security policy and ensuring its process is followed by everyone throughout the
university. Hardware don’t mention who is responsible for defining the security
policy and this is something they can improve on by updating the policy with
the necessary details.
UCL heads of department and divisions implement the policy by
appointing a custodian for each system operated by them and a departmental
network administrator. UCL points out who is responsible when it comes to these
roles. Harvard make no reference in terms off who implements the security
policy within the University and this is an area they could update within their
security policy by letting users know who is responsible for the information
UCL refer to breaches of security within their policy such as what
to do if the security of a computer is breached and who to inform. Harvard make
no reference on what to do in these instances as they are more tailored to
advising on the best practise to follow to comply. Harvard could improve here
by updating their policy with information on who users can contact in these
instances so that if a breach does occur it can be dealt with quickly and efficiently.
UCL’s policy refers to the supporting policies, procedures and
codes of practise that need to be followed by staff, students, contractors and
third parties when it comes to accessing the network. Harvard only refer to
staff in this instance and they could improve on their policy by focusing also
on students, contractors and third parties so they are aware of the correct
process when accessing the universities network to use its systems and
When it comes to confidentiality they both reference an agreement
and training that needs to be completed by users. Harvard refer to the fact the
staff must annually acknowledge the university confidentiality agreement. UCL
refer to the process of reviewing the policies every time additions or
amendments are made. UCL’s policy seems to be more stable in that it informs
users anytime a change to a policy is made they must make sure they review it
and become familiar with it. Harvard could improve their process by updating
their policy to include that users must review policies anytime a change is
made so they are fully up to date with the correct processes to follow instead
of only reviewing it once a year as a lot can change during this period.
Harvard refer to the sharing of confidential information with only
those who are authorised to receive it. UCL make no reference to the sharing of
information and is something they could add in to improve their policy as
without it users won’t be aware of the consequences of sharing confidential
information with users who are not authorised to receive it.
Harvard have a policy in place for the protection of devices and
they refer to their own device configuration checklist for specific
instructions. UCL have a policy in place but they refer to the fact it must
comply with the data protection policy and the Corporate Digital Data Ownership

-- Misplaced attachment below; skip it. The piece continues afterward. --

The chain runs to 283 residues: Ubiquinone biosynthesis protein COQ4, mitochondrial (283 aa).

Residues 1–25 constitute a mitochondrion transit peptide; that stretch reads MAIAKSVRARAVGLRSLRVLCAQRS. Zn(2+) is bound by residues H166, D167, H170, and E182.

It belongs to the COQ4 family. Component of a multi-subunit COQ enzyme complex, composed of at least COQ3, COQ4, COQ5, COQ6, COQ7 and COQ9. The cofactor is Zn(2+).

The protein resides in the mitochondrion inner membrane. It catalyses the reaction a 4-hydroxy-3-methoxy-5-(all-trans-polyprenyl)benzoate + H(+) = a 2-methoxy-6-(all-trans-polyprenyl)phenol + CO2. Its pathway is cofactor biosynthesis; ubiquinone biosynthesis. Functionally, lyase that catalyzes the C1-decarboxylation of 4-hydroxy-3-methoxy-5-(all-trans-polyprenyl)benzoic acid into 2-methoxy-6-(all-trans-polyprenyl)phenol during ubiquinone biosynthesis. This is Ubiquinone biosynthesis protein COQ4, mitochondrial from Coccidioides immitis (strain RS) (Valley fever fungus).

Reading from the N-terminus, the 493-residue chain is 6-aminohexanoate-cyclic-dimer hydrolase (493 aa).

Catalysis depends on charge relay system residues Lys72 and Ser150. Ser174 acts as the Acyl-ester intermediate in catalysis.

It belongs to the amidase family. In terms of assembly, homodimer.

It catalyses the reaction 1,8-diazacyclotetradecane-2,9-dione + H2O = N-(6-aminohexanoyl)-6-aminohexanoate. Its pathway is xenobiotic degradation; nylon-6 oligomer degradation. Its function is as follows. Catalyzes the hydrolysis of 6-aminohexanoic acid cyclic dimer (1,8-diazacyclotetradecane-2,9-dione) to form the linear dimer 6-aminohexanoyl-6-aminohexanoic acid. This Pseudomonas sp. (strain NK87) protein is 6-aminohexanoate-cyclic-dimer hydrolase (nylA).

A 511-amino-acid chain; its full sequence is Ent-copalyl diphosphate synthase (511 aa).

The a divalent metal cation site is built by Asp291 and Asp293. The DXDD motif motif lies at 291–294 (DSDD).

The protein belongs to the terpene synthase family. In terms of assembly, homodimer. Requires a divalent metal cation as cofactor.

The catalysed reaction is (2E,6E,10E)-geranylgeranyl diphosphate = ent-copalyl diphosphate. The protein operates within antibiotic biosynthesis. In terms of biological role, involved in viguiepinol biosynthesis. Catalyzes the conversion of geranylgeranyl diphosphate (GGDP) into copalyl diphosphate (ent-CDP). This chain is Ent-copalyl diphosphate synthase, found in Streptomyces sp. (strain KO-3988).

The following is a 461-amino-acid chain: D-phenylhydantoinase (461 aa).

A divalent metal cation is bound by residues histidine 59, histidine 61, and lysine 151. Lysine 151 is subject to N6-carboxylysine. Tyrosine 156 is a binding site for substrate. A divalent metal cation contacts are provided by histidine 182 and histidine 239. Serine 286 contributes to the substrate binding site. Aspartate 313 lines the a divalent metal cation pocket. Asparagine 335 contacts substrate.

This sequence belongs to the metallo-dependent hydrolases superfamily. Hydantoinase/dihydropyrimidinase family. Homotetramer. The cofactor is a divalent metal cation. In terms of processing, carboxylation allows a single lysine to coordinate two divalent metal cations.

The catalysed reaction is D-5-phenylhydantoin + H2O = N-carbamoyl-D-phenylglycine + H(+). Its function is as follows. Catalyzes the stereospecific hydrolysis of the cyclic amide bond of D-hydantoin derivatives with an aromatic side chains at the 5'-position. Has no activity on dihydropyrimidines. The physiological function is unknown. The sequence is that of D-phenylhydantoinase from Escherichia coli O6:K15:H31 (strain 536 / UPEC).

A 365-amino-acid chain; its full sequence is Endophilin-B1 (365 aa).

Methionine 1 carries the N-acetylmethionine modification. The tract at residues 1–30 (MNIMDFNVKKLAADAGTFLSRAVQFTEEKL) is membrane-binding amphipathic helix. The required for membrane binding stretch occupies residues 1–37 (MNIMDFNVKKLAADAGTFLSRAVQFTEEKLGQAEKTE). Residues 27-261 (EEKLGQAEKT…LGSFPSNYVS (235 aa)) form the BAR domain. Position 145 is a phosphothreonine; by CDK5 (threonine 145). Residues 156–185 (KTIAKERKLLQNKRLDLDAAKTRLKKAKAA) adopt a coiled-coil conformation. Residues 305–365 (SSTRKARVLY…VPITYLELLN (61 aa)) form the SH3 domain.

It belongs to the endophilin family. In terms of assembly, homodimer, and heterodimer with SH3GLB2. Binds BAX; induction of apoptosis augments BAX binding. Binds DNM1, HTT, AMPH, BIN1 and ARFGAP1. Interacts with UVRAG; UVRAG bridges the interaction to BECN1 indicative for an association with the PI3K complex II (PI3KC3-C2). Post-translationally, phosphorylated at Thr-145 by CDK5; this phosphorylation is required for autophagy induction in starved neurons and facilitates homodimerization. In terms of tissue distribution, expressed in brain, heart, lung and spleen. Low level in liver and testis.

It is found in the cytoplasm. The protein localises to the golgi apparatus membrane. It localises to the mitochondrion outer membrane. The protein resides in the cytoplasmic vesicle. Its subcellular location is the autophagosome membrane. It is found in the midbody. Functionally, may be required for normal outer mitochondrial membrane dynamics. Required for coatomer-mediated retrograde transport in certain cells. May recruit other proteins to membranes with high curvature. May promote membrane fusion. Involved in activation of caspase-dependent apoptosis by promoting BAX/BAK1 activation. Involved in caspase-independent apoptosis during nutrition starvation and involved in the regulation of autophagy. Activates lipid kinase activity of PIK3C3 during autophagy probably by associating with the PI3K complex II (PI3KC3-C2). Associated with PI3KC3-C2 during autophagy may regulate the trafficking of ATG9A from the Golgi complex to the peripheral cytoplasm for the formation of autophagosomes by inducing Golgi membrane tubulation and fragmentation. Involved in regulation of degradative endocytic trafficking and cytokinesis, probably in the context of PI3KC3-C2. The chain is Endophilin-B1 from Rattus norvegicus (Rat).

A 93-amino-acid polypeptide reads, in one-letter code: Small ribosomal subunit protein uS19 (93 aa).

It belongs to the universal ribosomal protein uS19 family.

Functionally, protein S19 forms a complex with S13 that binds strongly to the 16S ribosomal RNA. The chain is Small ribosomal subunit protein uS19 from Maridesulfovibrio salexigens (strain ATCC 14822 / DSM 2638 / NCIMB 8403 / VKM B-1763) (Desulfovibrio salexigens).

and Access Policy. They could update
their policy with a relevant checklist detailing information on set-up, use and
maintenance and loss or disposal for both IOS and Android operating systems.
In terms of risk assessment Harvard have a good detailed policy in
place to make users aware of the correct process to follow by listing suitable
steps. UCL don’t provide any information at all on who to contact in these
instances and this is an improvement which can be made as it will help the
university mitigate risk quickly and limit damage if its handled professionally
and users know the correct people to contact.
Harvard assign different levels within their security policy to
represent the level of risk it poses e.g. level 1 is public information and
level 5 is off vital importance. UCL instead just detail their policies and
don’t state the level of risk that’s involved. This could be something they
could do to update their policy to improve it, so users are aware of the levels
of risk each policy poses so they take them more serious.
UCL’s security policy refers to the disposal of confidential
information and the correct process to follow is to speak with the records
manager. Harvard’s policy doesn’t refer to any specific process and doesn’t
provide any detail on who to contact to clarify information regarding this and
this is something which can be improved on by entering this information into the
policy as when it comes to confidential information you want to make sure no
risks are taken where it can get into the wrong hands.
Harvard’s policy refers to the handling of credit or debit card transactions and that they must
comply with University Cash Management requirements. These requirements state
what a credit card is accepted for. UCL are missing this information and this
is something they could update their policy to include.
UCL’s policy contains a document control sheet which covers the
revision date for specific changes to policies. It includes the date, summary
of changes and whether the changes have been marked. This is something Harvard
don’t have in place within their policy and it’s something they could add in to
improve their process, so users can get an overview of what has been updated
and any policies they need to review.